Sharing the Tigris and Euphrates Rivers Proves Difficult

26 November 2022

The countries of Iraq, Turkey, Syria, and Iran share parts of the Tigris and Euphrates river system. The famous rivers are among the world's most vulnerable waterways.

Water flow has fallen by 40 percent in the past 40 years as the four countries along their lengths seek to use the water for drinking, farming and industry.

Turkey and Iraq use most of the water. They agree that both countries must cooperate to protect the rivers. Sixty million people depend on their water.

A fisherman stands next to his boat in a dry ground in the Chibaish marshes during low water levels in Nasiriyah of southern Iraq on June 16, 2022. (AP Photo/ Nabil al-Jurani)
A fisherman stands next to his boat in a dry ground in the Chibaish marshes during low water levels in Nasiriyah of southern Iraq on June 16, 2022. (AP Photo/ Nabil al-Jurani)

But political problems and historical issues prevent an agreement.

Recently, the Associated Press (AP) spoke with people in Turkey and Iraq, including top officials and local farmers. The AP found that Iraq fears a possible 20 percent drop in food production in the coming years while Turkey struggles to balance Iraq's and its own needs.

"I don't see a solution," said former Iraqi Prime Minister Haidar al-Abadi.

He said, "Would Turkey sacrifice its own interests? Especially if that means that by giving more (water) to us, their farmers and people will suffer?"

New dams built in Turkey

Turkey has built 19 dams on the Euphrates and Tigris Rivers and plans a total of 22. They are part of its Southeastern Anatolia Project, known as GAP. The project aims to develop the southeast, increase agriculture, and produce electricity.

At first, Turkey planned to provide water for 1.8 million hectares of land. But that amount was reduced to 1.05 million. Half the reduced goal has been met.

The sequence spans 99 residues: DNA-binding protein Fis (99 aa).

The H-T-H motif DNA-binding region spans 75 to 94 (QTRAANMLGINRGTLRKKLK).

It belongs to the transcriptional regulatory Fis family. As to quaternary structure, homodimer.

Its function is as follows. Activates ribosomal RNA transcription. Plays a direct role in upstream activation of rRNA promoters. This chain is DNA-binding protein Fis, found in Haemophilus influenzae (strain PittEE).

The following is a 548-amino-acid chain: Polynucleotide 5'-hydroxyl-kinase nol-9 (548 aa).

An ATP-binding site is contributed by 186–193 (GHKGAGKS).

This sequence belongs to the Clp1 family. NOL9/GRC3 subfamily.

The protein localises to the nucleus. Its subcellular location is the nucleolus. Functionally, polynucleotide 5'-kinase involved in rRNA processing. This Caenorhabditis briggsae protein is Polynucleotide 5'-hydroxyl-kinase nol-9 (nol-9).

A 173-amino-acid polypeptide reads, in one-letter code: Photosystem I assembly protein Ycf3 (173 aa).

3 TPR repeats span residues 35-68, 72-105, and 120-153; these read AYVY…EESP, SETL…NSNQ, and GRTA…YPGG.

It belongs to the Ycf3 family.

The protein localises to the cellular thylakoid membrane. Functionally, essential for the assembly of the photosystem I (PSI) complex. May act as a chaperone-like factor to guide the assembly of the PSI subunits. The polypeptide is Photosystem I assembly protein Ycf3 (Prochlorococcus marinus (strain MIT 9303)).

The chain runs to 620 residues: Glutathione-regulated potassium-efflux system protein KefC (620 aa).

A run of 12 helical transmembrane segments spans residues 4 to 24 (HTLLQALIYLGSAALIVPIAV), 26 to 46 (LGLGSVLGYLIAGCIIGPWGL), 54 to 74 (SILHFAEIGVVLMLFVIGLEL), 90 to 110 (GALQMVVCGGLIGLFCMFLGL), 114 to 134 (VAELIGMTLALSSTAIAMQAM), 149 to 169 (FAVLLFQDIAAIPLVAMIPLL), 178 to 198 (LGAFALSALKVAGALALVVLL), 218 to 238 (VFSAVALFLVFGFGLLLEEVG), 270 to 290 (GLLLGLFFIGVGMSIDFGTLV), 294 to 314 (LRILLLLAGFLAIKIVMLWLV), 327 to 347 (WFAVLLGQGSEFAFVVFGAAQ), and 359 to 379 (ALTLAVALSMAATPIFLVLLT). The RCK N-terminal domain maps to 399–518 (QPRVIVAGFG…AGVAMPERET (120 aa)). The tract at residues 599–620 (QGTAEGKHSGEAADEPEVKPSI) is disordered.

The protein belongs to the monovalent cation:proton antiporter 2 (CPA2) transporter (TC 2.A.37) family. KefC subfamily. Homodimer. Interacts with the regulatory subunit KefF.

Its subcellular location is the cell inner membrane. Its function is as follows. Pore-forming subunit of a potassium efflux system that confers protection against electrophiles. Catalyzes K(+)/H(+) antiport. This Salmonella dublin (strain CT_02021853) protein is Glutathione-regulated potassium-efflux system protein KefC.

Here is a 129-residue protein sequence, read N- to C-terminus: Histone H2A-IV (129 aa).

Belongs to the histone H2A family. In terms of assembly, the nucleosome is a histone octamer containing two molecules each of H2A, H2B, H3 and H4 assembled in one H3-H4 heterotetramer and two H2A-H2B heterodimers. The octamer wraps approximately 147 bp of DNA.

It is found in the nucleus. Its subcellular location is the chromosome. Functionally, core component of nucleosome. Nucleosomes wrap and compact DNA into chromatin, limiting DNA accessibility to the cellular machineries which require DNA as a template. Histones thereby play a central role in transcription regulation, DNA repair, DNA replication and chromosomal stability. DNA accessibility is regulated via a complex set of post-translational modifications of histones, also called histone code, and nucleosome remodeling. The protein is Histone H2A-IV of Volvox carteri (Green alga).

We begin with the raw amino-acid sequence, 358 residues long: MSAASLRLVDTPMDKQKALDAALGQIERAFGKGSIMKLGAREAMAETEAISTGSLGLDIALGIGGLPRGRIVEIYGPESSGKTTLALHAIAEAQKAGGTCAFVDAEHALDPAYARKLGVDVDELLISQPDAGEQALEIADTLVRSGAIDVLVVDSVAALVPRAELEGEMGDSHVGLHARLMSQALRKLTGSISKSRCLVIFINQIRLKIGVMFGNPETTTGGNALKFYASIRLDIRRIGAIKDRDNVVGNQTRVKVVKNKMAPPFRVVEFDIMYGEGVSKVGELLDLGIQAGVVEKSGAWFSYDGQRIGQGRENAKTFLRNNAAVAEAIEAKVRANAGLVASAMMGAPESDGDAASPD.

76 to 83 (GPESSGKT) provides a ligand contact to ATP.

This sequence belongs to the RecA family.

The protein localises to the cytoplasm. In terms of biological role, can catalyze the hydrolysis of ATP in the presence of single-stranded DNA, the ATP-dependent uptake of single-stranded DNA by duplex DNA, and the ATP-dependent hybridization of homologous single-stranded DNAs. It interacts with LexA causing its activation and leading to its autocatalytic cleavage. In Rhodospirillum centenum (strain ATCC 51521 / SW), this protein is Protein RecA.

Farmers who receive water from GAP must use modern methods that Turkish officials say use two-thirds less water.

But for Iraqis, every drop of water used for farming or other purposes in Turkey means less for Iraq.

"A single truth"

Iraq depends almost entirely for water on the two rivers that come from outside its borders.

In 2014, Iraq's Water Ministry prepared a report that detailed what it called "single truth." AP reporters have seen the report, which has not been made public. It said in two years, Iraq's water supply would no longer meet demand. It warned that by 2035, the lack of water would cause a 20 percent reduction in food production.

The predictions can already be seen in 2022. Lakes have dried up, crops have failed, and thousands of Iraqis are moving away.

Talks between Turkey and Iraq over many years have still not resulted in a long-term agreement.

Turkey sees itself as the owner of the beginning of the river system. It considers needs and decides how much to let flow downstream. But Iraq considers ownership shared and wants a more permanent agreement with defined limits.

Veysel Eroglu represents Turkey on water issues with Iraq. He told the AP that Turkey cannot accept releasing a fixed amount of water because river flows are unpredictable.